Self-sintering conductive inks simplify printing of plastic electronics

(Nanowerk Spotlight) Ink-jet printing of metal nanoparticles for conductive metal patterns has attracted great interest as an alternative to expensive fabrication techniques like vapor deposition. The bulk of the research in this area focuses on printing metal nanoparticle suspensions (metallic ink) for metallization. For example, silver and gold nanoparticle suspensions have been inkjet printed to build active microelectromechanical systems (MEMS), flexible conductors and radio frequency identification (RFID) tags. Nobel metals like silver and gold are preferred nanoparticles for ink-jet formulations because they are good electrical conductors and they do not cause oxidation problems.
These conductive inks require a post printing step though. Printing conductive features by metallic nanoparticle inks must be followed by an additional step of sintering, usually achieved by heating to elevated temperatures. In this step, the nanoparticles composing the pattern will coalesce to form a continuous electrical contact.
In new work, researchers have now demonstrated a new conductive ink that won't require a post printing sintering step. It is achieved by the addition of a latent sintering agent that gets into action after the printing step. Once the solvent evaporates, the sintering agent concentration increases, leading to the spontaneous sintering of the nanoparticles.
"The idea to form a self-sintering conductive ink was not published previously" Shlomo Magdassi from the Institute of Chemistry at the Hebrew University of Jerusalem, tells Nanowerk. "Therefore, our motivation was to develop a technique that allows us to print conductive patterns in a single step, without heating to elevated temperatures. This is of outmost importance when fabricating plastic electronics devices."
As they reported in a recent paper in ACS Nano ("Conductive Inks with a "Built-In" Mechanism That Enables Sintering at Room Temperature"), the team achieved a new 'self-sintered' metal dispersion in which the sintering is triggered by changes in concentration of chloride ions.
fabrication of printed ferroelectric active matrix sensor arrays
Schematic illustration of the stabilizer detachment, which leads to the nanoparticle sintering (the green lines represent the polymeric stabilizer; the blue spheres represent the sintering agent). (Reprinted with permission from American Chemical Society)
"Instead of carrying out the sintering as an additional sequential step after printing the metallic nanoparticles, we developed a new dispersion that can self-sinter spontaneously once it dries on the substrate," explains Michael Grouchko, a PhD student in Magdassi's group and the paper's first author. "This dispersion is mainly a dispersion of electrosterically stabilized silver nanoparticles, together with a low concentration of a destabilizer, which acts as a sintering agent and comes into action only upon drying of the dispersion."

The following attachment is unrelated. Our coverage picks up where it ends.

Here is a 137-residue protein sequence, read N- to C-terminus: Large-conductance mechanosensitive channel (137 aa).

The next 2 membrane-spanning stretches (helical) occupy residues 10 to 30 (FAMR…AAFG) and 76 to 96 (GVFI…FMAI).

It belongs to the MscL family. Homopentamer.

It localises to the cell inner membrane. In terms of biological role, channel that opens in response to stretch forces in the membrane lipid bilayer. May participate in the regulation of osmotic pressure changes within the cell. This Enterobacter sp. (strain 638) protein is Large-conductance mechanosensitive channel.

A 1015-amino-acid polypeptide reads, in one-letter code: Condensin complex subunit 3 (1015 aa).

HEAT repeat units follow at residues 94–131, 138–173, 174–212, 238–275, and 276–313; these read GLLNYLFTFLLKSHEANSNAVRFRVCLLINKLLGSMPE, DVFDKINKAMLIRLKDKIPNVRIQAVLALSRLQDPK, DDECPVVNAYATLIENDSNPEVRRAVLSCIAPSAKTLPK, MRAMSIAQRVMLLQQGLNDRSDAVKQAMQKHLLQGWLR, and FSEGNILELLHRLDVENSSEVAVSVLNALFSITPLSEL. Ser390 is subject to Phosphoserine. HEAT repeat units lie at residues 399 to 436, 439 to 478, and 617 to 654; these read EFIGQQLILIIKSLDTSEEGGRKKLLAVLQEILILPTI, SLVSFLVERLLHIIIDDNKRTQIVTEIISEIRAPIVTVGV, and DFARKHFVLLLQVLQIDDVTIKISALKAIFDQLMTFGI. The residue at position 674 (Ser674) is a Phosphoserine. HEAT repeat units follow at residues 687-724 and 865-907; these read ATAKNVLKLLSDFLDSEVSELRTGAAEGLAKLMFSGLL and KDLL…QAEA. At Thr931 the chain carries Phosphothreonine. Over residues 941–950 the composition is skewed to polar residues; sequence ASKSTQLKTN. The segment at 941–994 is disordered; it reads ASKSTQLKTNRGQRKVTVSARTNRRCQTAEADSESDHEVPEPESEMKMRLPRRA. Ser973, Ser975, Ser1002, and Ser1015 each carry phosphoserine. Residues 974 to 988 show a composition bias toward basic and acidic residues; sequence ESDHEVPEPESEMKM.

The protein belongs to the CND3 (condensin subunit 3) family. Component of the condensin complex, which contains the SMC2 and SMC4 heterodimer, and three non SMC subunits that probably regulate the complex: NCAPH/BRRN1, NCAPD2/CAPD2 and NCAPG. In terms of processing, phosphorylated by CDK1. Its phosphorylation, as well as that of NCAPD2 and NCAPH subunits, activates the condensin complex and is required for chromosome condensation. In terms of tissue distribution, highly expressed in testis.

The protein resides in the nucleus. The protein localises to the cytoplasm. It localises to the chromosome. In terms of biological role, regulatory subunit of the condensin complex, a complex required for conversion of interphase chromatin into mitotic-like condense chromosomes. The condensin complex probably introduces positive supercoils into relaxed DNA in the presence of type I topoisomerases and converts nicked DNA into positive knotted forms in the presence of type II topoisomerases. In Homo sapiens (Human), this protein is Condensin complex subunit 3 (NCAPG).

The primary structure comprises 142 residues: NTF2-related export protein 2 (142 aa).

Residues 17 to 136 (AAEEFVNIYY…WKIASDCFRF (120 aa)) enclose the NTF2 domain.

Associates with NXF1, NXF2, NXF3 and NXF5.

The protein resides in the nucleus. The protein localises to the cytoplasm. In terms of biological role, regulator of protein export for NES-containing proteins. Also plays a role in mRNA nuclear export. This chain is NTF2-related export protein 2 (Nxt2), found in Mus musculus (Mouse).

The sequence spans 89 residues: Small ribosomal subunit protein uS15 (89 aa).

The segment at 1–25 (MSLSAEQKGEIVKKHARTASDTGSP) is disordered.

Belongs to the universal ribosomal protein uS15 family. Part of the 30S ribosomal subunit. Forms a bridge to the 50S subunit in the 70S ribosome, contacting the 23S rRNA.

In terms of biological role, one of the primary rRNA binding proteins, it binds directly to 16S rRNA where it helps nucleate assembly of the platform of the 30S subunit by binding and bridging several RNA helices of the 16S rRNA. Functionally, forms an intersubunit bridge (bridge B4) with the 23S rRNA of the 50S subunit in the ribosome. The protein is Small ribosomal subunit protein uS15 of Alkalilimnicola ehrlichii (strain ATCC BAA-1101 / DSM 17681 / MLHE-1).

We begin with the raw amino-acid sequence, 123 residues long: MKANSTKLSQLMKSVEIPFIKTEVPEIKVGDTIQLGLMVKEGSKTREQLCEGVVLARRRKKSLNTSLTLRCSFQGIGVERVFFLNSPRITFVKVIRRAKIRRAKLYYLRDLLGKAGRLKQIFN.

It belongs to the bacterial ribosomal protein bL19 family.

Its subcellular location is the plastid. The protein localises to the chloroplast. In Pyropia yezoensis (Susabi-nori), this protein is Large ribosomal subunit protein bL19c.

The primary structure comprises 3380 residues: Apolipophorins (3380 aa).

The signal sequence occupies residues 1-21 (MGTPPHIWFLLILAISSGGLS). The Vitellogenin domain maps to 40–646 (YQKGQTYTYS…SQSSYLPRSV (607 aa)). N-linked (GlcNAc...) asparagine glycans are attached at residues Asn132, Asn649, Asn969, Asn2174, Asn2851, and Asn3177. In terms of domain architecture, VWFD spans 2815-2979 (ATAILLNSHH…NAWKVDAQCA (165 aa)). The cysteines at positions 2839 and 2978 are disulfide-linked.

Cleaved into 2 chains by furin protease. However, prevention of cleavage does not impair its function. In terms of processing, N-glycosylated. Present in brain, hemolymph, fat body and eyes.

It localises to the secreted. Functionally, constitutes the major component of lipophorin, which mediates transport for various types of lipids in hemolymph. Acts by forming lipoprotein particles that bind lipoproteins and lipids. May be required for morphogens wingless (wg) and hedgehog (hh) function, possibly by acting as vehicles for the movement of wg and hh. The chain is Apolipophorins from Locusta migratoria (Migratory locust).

Magdassi further explains that the sintering agent, which can be a simple electrolyte such as sodium chloride, destabilizes the silver nanoparticles and leads to their close contact. "The chloride ions replace and detach the anchoring groups of the polymeric stabilizer from the nanoparticles' surface and thus enable their coalescence and sintering."
The stability of the silver dispersion at low sodium chloride concentration (<50 mM) enabled the team to test their self-sintered dispersion as a conductive inkjet ink – the sintering takes place at room temperature during the water evaporation.
The team notes that the conductivity of the self-sintered silver pattern was only about 10% that of bulk silver. This is due to the well-sintered particles, but could be improved if a denser packing of the nanoparticles was obtained.
"The low-density packing of the nanoparticles is a result of the immediate coalescence of the nanoparticles in the liquid, which does not enable any optimization of the packing" says Grouchko. "In order to achieve denser packing but still use the same destabilization process (with Cl-ions), the two processes, destabilization and packing of the particles, should be separated."
That means that in a first step, a dense structure should be obtained due to evaporation of the water, and then the closely packed nanoparticles should be sintered.
Since treatment of a dried silver nanoparticle array by a sodium chloride solution will lead to destruction of the obtained packing, the researchers overcame this problem by using a different source of Cl-ions – hydrogen chloride vapors – which do not destroy the dense packing.
Working with a more densely packed layer (which was obtained from a dispersion containing 20 wt % silver), they found that the silver network obtained after 10 seconds exposure to hydrogen chloride vapors is obviously much denser and has more percolation paths than the one obtained by sodium chloride.
"The metallic nanoparticles actually behave as soft material" says Grouchko. "This approach leads to very high conductivities, up to 41% of the conductivity of bulk silver, the highest reported conductivity of structures obtained at room temperature."
Magdassi points out that, since this new concept doesn't require heating the printed patterns to elevated temperatures, it paves the way to the formation of conductive patterns on sensitive substrates like plastic and paper.
"We believe that the same concept can be applied to low cost metallic particles such as copper, a subject that we are already working on with good results" he adds.
By Michael is author of three books by the Royal Society of Chemistry:
Nano-Society: Pushing the Boundaries of Technology,
Nanotechnology: The Future is Tiny, and
Nanoengineering: The Skills and Tools Making Technology Invisible
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